A powerful typhoon is battering the northern Philippines, with at least one person dead, several missing and thousands forced to flee their homes.
Typhoon Koppu made landfall near the town of Casiguran on the island of Luzon on Sunday morning, bringing winds of close to 200km/h (124mph).
The vast weather system toppled trees and power lines, triggering floods and landslides.
Koppu has since weakened but officials fear further flooding.
With the typhoon moving slowly, heavy rain is likely to fall in the same areas for several days.
More than 15,000 people have had to evacuate their homes, with more expected in the coming days.
"I must emphasise that this is just the start. People must remain alert while we try to pick up the pieces in areas already hit," said Alexander Pama, head of the government's main disaster agency, quoted by AFP.
A teenage boy was killed and four other people injured in Manila, when a tree toppled onto houses.
Rescuers saw two bodies floating in floodwater in northern Nueva Ecija, one of the worst-hit states, but it has not been confirmed if they died because of the typhoon.
Flights and ferry services in the north have been cancelled and some bus services in mountain areas suspended due to the threat of landslides.
On Friday, President Benigno Aquino made a televised warning, the first time he had done so since Super Typhoon Haiyan in 2013, which killed more than 6,300 people.
BBC science editor David Shukman, who is in the capital Manila, says public warning systems have been greatly improved since Typhoon Haiyan, so there is a much better chance of keeping people safe.
Typhoon Koppu, also known as Lando, is up to 650 km (404 miles) across.
Speaking in Manila, Lotta Sylwander of Unicef told the BBC that people in the worst hit areas needed to be able to sustain themselves for up to 72 hours.
"That's how long the typhoon is going to take to pass and during that time it's going to be extremely difficult to come in with any kind of transport," she said.
"We're hoping that people really did prepare and have enough food and water at home."
Why is Koppu slow-moving? Chris Fawkes, BBC Weather Centre, explains:
There are two typhoons in the west Pacific at the moment - Typhoon Champi sits just to the east of Koppu.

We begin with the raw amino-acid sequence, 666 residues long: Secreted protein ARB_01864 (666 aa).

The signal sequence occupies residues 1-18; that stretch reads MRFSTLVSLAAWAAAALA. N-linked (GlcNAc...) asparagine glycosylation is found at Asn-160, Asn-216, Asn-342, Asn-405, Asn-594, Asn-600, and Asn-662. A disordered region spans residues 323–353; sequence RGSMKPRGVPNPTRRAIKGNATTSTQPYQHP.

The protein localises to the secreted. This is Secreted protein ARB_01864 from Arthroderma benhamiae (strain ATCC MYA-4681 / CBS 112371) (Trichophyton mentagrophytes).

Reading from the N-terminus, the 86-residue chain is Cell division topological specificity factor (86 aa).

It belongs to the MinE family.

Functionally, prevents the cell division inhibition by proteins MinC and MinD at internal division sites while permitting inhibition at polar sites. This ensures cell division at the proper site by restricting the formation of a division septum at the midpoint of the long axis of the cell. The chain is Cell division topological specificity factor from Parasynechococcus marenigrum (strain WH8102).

The complex interaction between these two typhoons and the warm air within these storms helps to build a ridge of high pressure over Taiwan this weekend. It is this ridge that effectively traps typhoon Koppu over the Philippines for a number of days rather than it being able to turn away from the Philippines and out of harm's way to the South China Sea.
Some computer models suggest the storm system will still be affecting the Philippines into the middle of next week allowing colossal amounts of rain to accumulate - 1m (39in) of rain is possible. Such extreme rainfall would bring some severe flooding to Luzon.
"Terrible night of wind and rain," said Paul Andrew Wysthoff in Pantabangan, Nueva Ecija state.
"No power anywhere in Nueva Ecija. Nothing to see beyond the windows but pitch blackness," he told the BBC in an email.
In his televised appeal on Friday, President Aquino urged the estimated six million people in the typhoon's direct path to listen to government warnings and be ready to evacuate their homes if necessary.
He said aid agencies had already distributed emergency supplies to evacuation centres.
"Your government is here to help us achieve zero casualties," Mr Aquino said.
Meanwhile, the Philippine military in northern Luzon has been placed on alert for disaster operations.
Typhoon Koppu is not due to leave the Philippines until Tuesday, when it will be heading towards Taiwan.